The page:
Column: Improvements to breeding habitats before spring nesting

In the first of a new series of articles, the Upper Nidderdale Landscape Partnership focuses on the conservation work it is carrying out in the area in 2016.

By The Newsroom
Sunday, 7th February 2016, 12:00 pm
Youngsters make nest boxes with the Nidderdale Birdwatchers
Youngsters make nest boxes with the Nidderdale Birdwatchers

The autumn and winter months are an important time in the nature conservation year. Nidderdale’s resident flora and fauna are keeping a low profile, so there is less risk of disturbing them than at other times of year.

Meanwhile, our seasonal visitors the wading birds have yet to arrive, which means there’s still time to make improvements to their breeding habitat before spring nesting. That was the plan we started out with back in the autumn. Little did we know that the wettest month on record lay just around the corner.

A bit of background first. Ground-nesting waders like lapwing, curlew, snipe and redshank are among our most charismatic and beautiful wildlife species.

They used to be widespread throughout Britain, but over the last 30 years their numbers have declined alarmingly – curlew numbers have almost halved in the past 20 years alone. The main reason seems to be a failure to breed successfully, in part due to a lack of suitable habitat.

Two important things that waders need for breeding are wet ground and rush pasture. Nidderdale’s rough, tussocky rush pastureland has traditionally proven ideal. Unfortunately the amount of this habitat has become much reduced due to modern farming practices and land use changes. And at many of the once good sites, rushes have overrun the pastures.

Although waders need some rush, once it covers more than a third of a field the birds become reluctant to nest there.

The other thing waders need is wet mud, in which their chicks can learn to probe for their food. So we started off with two jobs on our list: clearing areas that have become overgrown with rushes, and helping farmers to create scrapes in their fields – shallow wet depressions which dry out in late summer but have a muddy edge during the breeding season. These bolster the chicks’ chances of survival by providing them with a reliable food supply.

In the relatively balmy days of last autumn, we controlled the spread of soft rush at eight different sites, treating more than 170 hectares. When it came to making the scrapes, all we needed to do was to wait for some dry or frosty weather to enable us to get machinery onto site.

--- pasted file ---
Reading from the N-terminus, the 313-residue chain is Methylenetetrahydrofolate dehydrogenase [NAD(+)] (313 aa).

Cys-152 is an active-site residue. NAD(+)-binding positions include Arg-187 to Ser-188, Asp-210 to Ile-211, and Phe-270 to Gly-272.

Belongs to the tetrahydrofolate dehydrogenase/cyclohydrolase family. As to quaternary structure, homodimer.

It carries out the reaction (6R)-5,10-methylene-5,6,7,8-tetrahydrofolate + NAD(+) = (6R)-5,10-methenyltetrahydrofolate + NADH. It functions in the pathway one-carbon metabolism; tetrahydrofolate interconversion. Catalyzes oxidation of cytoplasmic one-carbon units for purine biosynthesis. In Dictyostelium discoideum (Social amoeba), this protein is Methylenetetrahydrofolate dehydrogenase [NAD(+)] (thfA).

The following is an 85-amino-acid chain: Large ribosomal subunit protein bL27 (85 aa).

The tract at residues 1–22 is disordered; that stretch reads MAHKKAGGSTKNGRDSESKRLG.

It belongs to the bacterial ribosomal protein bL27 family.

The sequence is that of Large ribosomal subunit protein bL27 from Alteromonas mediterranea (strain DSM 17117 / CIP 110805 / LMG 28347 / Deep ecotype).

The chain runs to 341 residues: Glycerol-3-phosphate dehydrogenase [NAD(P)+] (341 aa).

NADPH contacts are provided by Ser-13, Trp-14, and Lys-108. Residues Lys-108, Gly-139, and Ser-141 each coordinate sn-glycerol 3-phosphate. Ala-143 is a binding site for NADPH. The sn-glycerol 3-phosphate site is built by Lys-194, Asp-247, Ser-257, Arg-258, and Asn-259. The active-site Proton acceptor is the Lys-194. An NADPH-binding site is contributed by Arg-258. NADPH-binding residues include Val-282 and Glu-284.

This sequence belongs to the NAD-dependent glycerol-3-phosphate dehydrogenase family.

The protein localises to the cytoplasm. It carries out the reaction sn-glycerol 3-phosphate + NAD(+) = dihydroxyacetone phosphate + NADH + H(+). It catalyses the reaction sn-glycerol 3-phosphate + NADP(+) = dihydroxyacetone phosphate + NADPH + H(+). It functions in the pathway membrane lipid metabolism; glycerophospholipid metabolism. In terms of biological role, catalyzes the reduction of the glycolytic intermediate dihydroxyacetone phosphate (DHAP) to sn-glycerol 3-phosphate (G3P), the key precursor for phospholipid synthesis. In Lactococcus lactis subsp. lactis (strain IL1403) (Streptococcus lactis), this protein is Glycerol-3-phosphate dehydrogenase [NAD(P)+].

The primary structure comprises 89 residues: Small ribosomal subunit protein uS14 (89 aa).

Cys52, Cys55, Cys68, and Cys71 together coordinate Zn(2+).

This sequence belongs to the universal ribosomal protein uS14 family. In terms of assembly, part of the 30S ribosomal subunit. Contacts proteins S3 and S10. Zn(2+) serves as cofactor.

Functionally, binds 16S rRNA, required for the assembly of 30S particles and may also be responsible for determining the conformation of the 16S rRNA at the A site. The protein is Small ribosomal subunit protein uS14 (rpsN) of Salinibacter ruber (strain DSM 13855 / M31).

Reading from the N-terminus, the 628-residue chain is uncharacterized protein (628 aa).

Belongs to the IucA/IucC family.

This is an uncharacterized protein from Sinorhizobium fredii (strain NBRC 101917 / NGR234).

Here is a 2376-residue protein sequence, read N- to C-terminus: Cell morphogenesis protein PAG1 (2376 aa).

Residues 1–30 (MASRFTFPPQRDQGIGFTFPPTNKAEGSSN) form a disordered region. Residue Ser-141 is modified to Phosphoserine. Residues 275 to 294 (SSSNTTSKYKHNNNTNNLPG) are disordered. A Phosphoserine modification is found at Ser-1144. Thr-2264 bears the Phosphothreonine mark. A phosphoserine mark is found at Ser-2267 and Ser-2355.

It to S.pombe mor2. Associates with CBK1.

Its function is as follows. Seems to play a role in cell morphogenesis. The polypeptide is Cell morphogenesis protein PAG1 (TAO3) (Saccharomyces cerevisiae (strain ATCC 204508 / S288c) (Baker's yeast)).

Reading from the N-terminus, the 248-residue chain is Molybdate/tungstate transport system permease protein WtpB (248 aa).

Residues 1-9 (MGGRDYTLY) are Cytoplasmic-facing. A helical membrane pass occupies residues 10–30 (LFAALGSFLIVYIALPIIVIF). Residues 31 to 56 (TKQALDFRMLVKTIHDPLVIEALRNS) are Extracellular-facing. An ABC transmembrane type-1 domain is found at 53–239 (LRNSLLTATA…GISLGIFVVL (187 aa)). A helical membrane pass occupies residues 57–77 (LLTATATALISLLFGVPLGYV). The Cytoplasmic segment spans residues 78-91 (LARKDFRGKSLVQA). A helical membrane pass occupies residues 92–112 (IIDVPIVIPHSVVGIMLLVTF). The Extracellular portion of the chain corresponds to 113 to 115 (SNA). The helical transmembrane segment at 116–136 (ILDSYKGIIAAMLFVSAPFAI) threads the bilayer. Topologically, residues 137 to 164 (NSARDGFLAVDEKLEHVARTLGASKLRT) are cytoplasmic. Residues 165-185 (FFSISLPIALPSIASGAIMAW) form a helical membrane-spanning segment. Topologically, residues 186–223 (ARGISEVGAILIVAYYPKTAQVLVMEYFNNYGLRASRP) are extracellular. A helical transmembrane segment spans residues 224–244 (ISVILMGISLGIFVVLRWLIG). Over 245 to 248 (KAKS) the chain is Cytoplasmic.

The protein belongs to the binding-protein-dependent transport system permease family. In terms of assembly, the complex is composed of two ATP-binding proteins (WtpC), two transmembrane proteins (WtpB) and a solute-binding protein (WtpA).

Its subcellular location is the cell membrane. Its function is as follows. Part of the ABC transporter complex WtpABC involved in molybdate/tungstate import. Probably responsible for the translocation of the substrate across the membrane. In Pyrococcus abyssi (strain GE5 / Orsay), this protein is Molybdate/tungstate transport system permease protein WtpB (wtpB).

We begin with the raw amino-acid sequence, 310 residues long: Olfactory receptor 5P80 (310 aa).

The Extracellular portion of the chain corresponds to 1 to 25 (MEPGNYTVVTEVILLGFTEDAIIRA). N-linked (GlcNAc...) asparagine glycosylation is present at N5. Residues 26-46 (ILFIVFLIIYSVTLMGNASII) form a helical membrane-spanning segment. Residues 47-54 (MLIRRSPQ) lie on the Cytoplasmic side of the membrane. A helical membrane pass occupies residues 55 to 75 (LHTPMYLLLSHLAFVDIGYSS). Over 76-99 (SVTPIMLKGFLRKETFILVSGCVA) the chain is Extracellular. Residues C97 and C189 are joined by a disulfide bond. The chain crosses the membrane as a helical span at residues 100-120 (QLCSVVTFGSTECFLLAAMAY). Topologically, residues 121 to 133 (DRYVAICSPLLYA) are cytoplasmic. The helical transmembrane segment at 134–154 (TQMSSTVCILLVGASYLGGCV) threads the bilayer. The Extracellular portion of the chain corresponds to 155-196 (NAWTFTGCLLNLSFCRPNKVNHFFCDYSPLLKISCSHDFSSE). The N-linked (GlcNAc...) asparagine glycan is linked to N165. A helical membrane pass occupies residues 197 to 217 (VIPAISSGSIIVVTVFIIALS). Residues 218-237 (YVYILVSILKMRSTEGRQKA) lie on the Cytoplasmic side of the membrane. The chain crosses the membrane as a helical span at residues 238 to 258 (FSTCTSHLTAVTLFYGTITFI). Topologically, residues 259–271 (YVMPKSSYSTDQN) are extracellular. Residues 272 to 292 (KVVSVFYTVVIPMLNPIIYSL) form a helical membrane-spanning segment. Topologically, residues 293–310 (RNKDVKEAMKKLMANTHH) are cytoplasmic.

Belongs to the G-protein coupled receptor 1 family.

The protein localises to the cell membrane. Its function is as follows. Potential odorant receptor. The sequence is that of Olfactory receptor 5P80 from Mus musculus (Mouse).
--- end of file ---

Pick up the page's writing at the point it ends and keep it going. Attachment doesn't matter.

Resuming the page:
It goes without saying that we waited in vain. The ground has remained resolutely sodden. Our efforts to address a shortage of muddy hollows for the spring and summer were ultimately thwarted by a temporary excess of muddy, boggy areas this winter.

Elsewhere on the conservation front, a huge task has been dredging the pond at Fishpond Wood near Bewerley which was carried out by the landowner with advice from the Landscape Partnership team. It had silted up to such an extent that large sections had turned to marsh. The island in the middle, where Victorian day trippers used to moor their pleasure boats, had become a muddy promontory. Dredging couldn’t take place over the summer while the frogs, toads and newts were still at large, but was completed during the autumn.

The restored pond looks stunning, complete with its new island, which it’s now possible to imagine rowing a boat around.

Part of what is so special about the way Fishpond Wood is managed is how people are encouraged to get out into the fresh air and build a sense of stewardship towards the natural world.

It was with the same aim in mind that we have been working with volunteers from Nidderdale Birdwatchers on a series of wildlife workshops at local primary schools.

The children learnt all about birds before making their own nestboxes, using their newfound knowledge to help decide where the boxes should go. Over winter and the coming spring, they’ll monitor the boxes and record which species of bird use them. It’s a great way of getting kids excited about their everyday encounters with wildlife. Volunteers and children alike had a great time, and Nidderdale Birdwatchers will be returning to the schools later this year to hear which birds have been to stay.

On Saturday, April 16, at the AONB office in Pateley Bridge, we’ll be launching our new ‘Moorlands: People, Places, Stories’ oral history project. The project aims to explore people’s relationships with Upper Nidderdale’s moorland, Come along and find out how you can get involved.